On the morning of Friday June 2, the Azuero Earth Project kicked off their 2017 Watershed Restoration Program with a pre-reforestation event. Five of the seven participating landowners in the Los Santos region attended the event. The day’s agenda provided helpful information regarding plant and animal biodiversity, physical evidence of reforestation success, results of past programs, conversation space for program participants to talk with each other about their budding reforestation efforts, and Q&A about maintaining reforestation parcels in Azuero.
The program participants met the AEP staff for morning coffee and pastries at the Pedasi office, where they viewed a presentation on past reforestation efforts on the Azuero Peninsula, current national reforestation efforts, and toured AEP’s tree nursery. Before driving to an area of reforested land to witness the results in-person, this presentation established a solid foundation of understanding. Participants asked questions about topics ranging from the national Alliance for a Million Hectares, of which the Azuero Earth Project is a member, to specific tree species they found in the nursery, adjusting their reforestation plans to incorporate new and interesting species discovered at AEP.
After meeting at the office, the group reconvened at the nearby property of Vernon Scholey to tour his reforested lands. The tour was led through two distinct areas of land with different growth patterns. First, the group trekked up hills where horses grazed between young trees. Next, the program participants ventured down into an older plantation area, now thick with undergrowth, where the loud cries of monkeys could be heard from the trees.
Jairo Batista, AEP’s Organic Garden and Tree Nursery Coordinator, expertly outlined the changes resulting from reforestation and the accompanying regeneration of various plant species. The participants observed how native species can develop over time, witnessing how biodiversity adds to the value of a property. For the landowners, the tour of the planned land development kindled ideas and questions about the viability of implementation on their own properties.
Participants were able to voice their ideas, questions, and concerns in a meeting with Scholey, the landowner. Scholey has been dedicated to reforesting his land for many years, and was able to field questions and clarify processes for the interested participants. This question-and-answer session provided both a personal connection and informative resource for the prospective reforesters.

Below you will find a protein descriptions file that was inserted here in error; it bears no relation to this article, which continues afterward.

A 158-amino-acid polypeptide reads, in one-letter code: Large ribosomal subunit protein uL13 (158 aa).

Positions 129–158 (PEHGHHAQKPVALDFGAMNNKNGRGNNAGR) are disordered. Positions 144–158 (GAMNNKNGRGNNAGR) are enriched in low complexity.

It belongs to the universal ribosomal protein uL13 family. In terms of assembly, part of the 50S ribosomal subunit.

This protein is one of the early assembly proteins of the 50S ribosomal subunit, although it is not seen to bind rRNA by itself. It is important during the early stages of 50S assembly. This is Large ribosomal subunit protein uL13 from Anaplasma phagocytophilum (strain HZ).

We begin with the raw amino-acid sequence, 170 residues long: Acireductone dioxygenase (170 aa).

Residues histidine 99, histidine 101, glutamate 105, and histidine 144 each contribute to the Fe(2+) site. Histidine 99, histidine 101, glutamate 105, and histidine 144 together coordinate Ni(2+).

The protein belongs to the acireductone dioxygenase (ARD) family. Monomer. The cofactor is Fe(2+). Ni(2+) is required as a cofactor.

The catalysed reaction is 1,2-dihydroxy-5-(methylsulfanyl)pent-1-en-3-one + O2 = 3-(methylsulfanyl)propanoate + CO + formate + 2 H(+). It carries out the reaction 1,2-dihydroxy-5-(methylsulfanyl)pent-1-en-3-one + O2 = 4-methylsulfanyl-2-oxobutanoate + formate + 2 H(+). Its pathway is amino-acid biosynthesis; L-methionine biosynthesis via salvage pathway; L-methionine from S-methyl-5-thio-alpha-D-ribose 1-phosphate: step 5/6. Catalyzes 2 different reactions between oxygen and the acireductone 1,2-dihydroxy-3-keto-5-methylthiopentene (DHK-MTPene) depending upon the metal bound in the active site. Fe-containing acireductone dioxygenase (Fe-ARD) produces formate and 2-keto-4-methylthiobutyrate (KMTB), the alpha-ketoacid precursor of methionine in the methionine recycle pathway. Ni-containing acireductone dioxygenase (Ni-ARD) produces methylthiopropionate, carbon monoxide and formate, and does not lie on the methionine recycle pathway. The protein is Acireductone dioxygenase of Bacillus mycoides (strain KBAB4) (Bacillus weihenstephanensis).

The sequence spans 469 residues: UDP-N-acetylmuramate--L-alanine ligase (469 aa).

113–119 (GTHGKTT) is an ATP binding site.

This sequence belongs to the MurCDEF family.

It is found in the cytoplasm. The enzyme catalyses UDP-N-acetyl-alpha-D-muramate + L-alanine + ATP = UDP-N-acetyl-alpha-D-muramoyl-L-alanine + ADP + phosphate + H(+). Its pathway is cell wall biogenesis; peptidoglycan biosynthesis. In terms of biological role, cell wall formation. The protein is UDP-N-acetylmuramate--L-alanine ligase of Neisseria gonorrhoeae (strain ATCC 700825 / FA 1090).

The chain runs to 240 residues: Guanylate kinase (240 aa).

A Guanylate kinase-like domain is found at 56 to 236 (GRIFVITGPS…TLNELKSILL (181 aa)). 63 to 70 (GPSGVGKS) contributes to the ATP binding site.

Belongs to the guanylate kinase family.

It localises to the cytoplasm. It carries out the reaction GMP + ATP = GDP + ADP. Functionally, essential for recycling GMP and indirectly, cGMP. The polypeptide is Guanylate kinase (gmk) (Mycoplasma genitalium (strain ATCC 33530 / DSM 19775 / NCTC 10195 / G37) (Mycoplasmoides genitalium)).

At the same meeting, participants shared their personal plans, reasons, and hopes for reforesting their land. Showing their commitment to the program and their engaged participation, these local landowners explained the species they hope to plant, the usefulness of new tree species on their farm, and their logistical concerns. Trees bearing edible fruit were particular favorites among the participants, and many expressed their wish to protect the environment and mitigate the disastrous effects of climate change and biodiversity by reforesting their land.
The event concluded with a lunch and permaculture tour at the nearby Eco Venao. The permaculture tour provided a look into the use of land to compost organic material and regrow native species for their productive capacity. Having observed the diverse benefits of reforestation and sustainable land management, the participants had much to consider as they returned home.
Friday’s event was a precursor to AEP’s exciting season of reforestation and regrowth that will plant around 5000 trees across Los Santos this rainy season. Hand in hand with collaborators such as current allies Prince Bernhard Nature Fund, Mohamed bin Zayed Species Conservation Fund and American Forests, AEP continues to partner with community members who are interested in reforesting their land. If you would like to see more native fruit trees outside your window, are interested in sustainable land management, or are simply curious about compost, come visit AEP. Only you can make the decision to change the way we manage land on the peninsula. But never feel that you have to make that decision alone — AEP will help you take your next steps on your journey toward sustainable living!
Article and photos by Sarah Metzel